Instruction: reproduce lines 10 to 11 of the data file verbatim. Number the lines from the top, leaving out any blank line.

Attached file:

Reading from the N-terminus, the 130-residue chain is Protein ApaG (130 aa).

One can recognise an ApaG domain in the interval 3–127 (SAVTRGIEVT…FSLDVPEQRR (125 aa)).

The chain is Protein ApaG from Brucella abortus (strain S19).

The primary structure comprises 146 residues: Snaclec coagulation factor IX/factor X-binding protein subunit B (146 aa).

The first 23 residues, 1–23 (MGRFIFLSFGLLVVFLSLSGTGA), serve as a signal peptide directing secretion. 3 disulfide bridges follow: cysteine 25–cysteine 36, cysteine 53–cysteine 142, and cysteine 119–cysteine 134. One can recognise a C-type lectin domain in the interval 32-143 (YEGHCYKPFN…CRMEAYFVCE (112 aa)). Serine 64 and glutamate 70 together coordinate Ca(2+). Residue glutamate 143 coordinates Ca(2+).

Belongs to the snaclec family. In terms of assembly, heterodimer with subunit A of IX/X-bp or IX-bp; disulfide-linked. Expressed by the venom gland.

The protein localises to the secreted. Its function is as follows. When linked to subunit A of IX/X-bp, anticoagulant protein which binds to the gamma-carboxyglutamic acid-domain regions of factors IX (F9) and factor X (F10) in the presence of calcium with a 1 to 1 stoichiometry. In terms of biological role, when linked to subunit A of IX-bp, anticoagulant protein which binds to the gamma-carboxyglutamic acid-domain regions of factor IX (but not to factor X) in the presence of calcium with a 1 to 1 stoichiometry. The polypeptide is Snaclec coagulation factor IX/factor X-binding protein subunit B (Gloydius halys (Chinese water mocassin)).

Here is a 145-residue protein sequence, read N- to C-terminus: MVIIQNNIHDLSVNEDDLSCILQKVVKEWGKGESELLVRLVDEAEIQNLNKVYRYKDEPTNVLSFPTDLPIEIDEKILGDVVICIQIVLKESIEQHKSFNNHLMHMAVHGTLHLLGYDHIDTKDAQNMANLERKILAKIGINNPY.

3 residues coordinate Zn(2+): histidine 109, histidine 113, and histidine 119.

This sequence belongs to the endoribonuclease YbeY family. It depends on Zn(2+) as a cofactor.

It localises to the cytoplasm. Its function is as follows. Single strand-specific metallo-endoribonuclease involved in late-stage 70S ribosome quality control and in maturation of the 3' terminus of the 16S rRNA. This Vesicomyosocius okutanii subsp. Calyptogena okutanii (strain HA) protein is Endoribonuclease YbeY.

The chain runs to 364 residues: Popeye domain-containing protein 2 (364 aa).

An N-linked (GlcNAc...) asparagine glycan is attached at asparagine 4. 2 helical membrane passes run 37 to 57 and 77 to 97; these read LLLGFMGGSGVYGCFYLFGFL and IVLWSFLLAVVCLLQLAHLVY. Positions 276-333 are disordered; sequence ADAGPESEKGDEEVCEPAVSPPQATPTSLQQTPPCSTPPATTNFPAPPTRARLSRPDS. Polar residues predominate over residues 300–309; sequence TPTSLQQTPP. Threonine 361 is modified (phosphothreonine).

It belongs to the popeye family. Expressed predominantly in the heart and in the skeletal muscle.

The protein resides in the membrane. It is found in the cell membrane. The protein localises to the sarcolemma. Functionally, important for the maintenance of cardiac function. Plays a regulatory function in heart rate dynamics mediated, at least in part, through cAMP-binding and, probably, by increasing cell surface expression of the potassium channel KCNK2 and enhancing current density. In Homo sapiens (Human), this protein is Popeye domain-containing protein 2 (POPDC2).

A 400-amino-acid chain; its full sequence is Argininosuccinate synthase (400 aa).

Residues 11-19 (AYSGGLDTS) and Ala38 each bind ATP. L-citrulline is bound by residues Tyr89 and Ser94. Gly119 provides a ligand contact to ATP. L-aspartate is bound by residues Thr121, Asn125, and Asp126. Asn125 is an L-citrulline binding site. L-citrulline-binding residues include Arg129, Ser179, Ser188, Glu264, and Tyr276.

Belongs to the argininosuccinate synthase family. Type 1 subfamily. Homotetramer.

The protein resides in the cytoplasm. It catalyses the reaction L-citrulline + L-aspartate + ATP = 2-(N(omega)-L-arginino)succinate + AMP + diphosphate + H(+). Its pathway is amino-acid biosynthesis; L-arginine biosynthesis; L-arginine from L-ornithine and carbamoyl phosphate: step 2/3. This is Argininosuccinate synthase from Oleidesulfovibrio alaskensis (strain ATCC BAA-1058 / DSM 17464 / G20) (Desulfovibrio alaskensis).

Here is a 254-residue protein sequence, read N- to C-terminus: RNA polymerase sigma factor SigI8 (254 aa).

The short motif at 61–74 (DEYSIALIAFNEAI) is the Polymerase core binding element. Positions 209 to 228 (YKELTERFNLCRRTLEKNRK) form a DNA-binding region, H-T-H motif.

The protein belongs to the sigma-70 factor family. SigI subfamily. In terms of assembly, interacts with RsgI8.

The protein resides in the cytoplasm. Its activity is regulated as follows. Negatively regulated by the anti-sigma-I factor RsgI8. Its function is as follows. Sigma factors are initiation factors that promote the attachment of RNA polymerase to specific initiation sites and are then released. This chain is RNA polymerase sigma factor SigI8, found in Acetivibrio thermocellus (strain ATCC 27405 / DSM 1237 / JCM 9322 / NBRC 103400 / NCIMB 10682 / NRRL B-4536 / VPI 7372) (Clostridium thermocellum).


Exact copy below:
This sequence belongs to the endoribonuclease YbeY family. It depends on Zn(2+) as a cofactor.

It localises to the cytoplasm. Its function is as follows. Single strand-specific metallo-endoribonuclease involved in late-stage 70S ribosome quality control and in maturation of the 3' terminus of the 16S rRNA. This Vesicomyosocius okutanii subsp. Calyptogena okutanii (strain HA) protein is Endoribonuclease YbeY.